"They say the skies of Lebanon are burning, Those mighty Cedars bleeding in the heat. They're showing pictures on the television, Women and children dying in the street."
Across time and space, Paul Brady's gorgeous ballad, The Island, seemed like the soundtrack to a sorrowful week. It was the melancholic score to images of Beirut, once again in ruins. And, as John Hume was laid to rest, it was also our most powerful musical reminder of the futility of the Troubles.
As a schoolboy, Brady was taught French - the other language of Lebanon - by Hume, and he once presented Hume with the handwritten lyrics to the song. The "twisted wreckage down on main street" and "witch doctors praying for a mighty showdown" were indelible snapshots from an era out of which Hume helped to lead the country. "He loved the song," Brady recalls. "He told me that he felt it captured the mood of the time."
Like Hume, Brady drew fierce criticism for what the Tyrone man himself wryly called "peace and love, just copping out". In the ideological battle lines of the Troubles, he recalls, "the attitude was 'you're either for us or against us' and any kind of subtlety was not tolerated at all.
"After it came out, I was attacked verbally and even physically for it. I remember I was in a pub, The Purty Loft, and I was attacked by this fella from Belfast. He accused me of turning my back on my own people."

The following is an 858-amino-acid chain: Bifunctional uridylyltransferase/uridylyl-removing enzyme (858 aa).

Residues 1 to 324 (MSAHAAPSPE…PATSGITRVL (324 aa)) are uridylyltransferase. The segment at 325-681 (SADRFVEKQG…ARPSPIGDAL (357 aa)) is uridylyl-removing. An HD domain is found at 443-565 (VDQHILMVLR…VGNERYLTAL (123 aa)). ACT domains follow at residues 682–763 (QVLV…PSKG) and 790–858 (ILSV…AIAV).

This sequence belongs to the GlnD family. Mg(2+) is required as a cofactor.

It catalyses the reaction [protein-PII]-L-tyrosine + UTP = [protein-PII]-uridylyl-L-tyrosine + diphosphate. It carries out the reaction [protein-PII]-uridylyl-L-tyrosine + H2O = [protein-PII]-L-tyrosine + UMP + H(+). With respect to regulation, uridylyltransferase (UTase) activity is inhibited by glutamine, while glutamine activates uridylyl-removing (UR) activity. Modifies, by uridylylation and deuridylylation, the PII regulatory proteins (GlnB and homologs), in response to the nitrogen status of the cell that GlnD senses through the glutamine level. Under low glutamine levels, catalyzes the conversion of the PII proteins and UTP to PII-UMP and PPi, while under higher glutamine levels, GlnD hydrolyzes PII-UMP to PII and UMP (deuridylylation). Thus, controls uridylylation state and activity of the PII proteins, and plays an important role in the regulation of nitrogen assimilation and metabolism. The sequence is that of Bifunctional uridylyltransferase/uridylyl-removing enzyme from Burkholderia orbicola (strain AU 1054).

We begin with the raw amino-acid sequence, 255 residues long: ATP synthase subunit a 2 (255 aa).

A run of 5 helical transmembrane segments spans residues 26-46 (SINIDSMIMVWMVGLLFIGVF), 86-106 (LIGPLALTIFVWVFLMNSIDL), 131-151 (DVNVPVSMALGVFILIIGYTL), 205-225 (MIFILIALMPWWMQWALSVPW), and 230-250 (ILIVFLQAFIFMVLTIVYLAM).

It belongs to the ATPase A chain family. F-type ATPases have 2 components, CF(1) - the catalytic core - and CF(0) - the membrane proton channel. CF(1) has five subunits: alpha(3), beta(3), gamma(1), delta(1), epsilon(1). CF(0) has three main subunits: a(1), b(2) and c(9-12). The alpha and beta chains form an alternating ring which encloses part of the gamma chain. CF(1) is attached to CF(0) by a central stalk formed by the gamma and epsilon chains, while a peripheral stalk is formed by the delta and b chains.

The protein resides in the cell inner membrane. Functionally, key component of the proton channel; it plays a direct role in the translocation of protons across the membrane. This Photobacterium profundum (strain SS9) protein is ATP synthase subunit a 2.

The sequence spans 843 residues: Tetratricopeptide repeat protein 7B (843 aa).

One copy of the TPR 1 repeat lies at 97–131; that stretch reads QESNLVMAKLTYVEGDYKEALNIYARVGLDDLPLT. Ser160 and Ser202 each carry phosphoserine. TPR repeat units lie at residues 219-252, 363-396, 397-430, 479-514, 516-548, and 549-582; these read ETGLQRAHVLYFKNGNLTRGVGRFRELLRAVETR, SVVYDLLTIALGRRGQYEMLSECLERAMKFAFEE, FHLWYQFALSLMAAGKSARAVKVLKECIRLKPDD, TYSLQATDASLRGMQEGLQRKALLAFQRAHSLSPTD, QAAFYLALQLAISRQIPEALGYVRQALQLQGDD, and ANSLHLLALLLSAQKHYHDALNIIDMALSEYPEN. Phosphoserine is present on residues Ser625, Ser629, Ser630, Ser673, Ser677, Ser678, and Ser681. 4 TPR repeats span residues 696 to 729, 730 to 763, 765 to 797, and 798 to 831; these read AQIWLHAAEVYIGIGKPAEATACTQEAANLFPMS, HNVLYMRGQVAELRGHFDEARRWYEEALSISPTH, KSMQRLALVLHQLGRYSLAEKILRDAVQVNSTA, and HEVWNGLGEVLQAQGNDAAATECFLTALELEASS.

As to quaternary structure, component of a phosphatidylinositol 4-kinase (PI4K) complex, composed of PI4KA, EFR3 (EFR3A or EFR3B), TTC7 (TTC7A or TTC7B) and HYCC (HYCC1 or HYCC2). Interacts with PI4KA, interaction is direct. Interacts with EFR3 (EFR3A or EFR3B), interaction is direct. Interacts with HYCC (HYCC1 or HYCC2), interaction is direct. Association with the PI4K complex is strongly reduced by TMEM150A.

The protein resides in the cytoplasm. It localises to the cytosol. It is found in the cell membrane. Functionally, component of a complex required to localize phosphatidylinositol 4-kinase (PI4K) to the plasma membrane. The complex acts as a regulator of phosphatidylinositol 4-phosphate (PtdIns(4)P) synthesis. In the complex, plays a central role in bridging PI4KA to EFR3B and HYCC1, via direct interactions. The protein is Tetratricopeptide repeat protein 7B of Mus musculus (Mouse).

Christy Moore, a former bandmate of Brady (in Planxty) even wrote The Other Side, which was a musical riposte to The Island and a dig at its utopian vision.
Time has healed that wound, however. "We're cordial to each other now," Brady says. "There is acceptance from both of us that if things went on in the past, there were reasons for all that. Christy didn't like my song and he let that be known. I don't hold any grudges though."
In the end, the musical and lyrical beauty of The Island, like the fundamental decency of Hume, was the final word. It stands the test of time and is one of the highlights in a songbook full of them. It could, perhaps, only have been written by a man who was both a Northerner and what he calls "an outsider looking in".
"I've been writing my memoir," he tells me at his studio in Dublin, where guitars and black and white photos of him from his folk years line the walls. "There's a lot in there about my childhood. One of the things that really struck me looking back was that I went to a mixed gender, mixed religion school for most of my early years. I do think that it impacted how I saw things."
His family were "blow-ins" in Strabane and he didn't go to school in town, which underlined the feeling of being an outsider. His father gave him his first guitar, but more importantly, showed him what it was to hold a room spellbound.